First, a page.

5 comments:

Kirby Olson said...

but it's only mocking the idea of a "subjective response," and isn't itself, any kind of response, except one that indulges in mockery.

I think this art form is for people who haven't figured out a way to feel at home in the world, or to have their own stance vis a vis the world.

I think it's shocking that anyone could mock the Minnesota Multiphasic Personality Inventory. It's been in use since the 1930s and has helped innumerable millions to discover what's wrong with them.

I can't understand the use of this poetry. Among other problems, the print size is so tiny.

Even in that way, it seems for very young people, people who don't have children yet, and who never will. These are poems for people who aren't aware that they have feet.

Which is ok. I'm just giving you a little feedback.

Kirby Olson said...

It's identical in voice, and style, to Magee's poem. I was only kidding when I said that I had already read all of Flarf when I had read that poem, but now I think I am right. I have read all of Flarf.

I think it's possible to discover one poem from each group -- and to show how it covers all the other poems written by members of that group.

In this way we could get through literary history much more quickly, saving lots of time in terms of years spent in graduate school. You could master a whole period in about twenty minutes.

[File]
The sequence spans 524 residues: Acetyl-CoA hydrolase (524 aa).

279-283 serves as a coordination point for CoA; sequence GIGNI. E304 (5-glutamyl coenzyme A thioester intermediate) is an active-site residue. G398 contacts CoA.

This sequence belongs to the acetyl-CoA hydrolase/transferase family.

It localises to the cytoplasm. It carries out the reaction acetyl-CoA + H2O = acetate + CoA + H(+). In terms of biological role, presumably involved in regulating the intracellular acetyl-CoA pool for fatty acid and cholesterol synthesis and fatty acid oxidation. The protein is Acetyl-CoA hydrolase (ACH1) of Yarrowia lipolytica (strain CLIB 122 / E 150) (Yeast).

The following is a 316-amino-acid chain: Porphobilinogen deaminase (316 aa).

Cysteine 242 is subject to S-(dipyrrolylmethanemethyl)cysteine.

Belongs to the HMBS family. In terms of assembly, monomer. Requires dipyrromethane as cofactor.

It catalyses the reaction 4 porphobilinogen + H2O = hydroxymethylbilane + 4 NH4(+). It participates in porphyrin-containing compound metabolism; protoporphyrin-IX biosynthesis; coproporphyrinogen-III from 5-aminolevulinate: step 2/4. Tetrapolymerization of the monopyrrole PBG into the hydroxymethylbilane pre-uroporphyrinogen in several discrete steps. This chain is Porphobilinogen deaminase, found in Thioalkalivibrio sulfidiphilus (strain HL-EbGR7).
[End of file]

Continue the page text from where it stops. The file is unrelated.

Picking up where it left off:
Thomas Basbøll said...

It's funny you raise the question of poems for people who haven't had children yet. I thought about that a little when reading "I Sometimes Tease Animals". It seems to me that Degentesh manages to write about "the family" without making any assumptions about the reader's or the writer's experience in that area.

I never know if you're kidding. This is a great remark: "I think it's shocking that anyone could mock the Minnesota Multiphasic Personality Inventory. It's been in use since the 1930s and has helped innumerable millions to discover what's wrong with them."

That said, as always, I defy you to locate the sense in which any particular poem in The Anger Scale "mocks" the test.

Kirby Olson said...

It will be a day or so before I can get back to you -- I'm tied up with travelling, and putting children to bed, Thomas.

I should always try to use a baseball metaphor when I write to you, in honor of your last name.

I saw a weird documentary on Cuban baseball this morning, and how all of Cuba cares so much about the game.

Sometimes you find strange commonalities in the oddest places.

I can't help but laugh, but I really do try to be serious.

My sense was that she is mocking the test. I read several on-line reviews, and a bunch of her poems in Jacket.

I'll try to catch this one as it goes nearly over the wall, and fire it to home plate, but it will take two days, alas.

Kirby Olson said...

Flarf seems to me to be refreshingly frivolous. I like some of the parameters. I really do. I liked Magee's poem, and liked how Moo had a cow over it. In lieu of Liu, moo. I coiuld milk that for a bit, but there are tiny creatures to attend. Have you got kids?